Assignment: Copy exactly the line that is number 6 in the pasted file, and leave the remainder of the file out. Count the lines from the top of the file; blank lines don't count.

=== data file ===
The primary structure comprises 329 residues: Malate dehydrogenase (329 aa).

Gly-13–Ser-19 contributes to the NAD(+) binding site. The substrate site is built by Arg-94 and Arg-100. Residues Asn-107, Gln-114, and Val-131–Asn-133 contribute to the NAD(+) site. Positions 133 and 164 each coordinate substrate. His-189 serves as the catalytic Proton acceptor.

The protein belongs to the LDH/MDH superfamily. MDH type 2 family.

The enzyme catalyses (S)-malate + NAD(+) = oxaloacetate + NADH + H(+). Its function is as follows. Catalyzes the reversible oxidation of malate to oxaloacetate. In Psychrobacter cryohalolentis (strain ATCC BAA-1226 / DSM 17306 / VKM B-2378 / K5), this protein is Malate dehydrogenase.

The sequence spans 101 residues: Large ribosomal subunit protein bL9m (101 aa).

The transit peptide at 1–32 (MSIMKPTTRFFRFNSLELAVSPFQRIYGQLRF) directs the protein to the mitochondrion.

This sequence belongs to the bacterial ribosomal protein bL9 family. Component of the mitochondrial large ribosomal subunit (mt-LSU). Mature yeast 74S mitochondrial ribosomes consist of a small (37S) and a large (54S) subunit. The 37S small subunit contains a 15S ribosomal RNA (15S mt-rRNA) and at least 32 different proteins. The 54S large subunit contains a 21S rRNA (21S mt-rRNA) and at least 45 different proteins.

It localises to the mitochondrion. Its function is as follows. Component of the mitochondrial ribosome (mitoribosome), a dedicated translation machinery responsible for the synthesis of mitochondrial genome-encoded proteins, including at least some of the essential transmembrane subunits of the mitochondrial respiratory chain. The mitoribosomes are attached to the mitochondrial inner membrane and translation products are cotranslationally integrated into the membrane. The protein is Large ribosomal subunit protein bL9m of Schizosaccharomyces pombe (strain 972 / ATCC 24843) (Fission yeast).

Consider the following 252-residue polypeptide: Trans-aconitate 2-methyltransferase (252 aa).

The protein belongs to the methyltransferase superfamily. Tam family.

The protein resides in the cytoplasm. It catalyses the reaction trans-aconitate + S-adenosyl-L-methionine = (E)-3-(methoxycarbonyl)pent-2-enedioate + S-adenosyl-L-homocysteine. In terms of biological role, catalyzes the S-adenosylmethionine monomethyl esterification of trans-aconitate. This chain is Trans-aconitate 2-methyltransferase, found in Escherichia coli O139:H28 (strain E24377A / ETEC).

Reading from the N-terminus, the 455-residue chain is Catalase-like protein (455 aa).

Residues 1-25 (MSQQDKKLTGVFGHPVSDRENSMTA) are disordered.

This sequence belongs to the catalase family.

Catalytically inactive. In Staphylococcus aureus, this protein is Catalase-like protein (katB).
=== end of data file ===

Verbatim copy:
The transit peptide at 1–32 (MSIMKPTTRFFRFNSLELAVSPFQRIYGQLRF) directs the protein to the mitochondrion.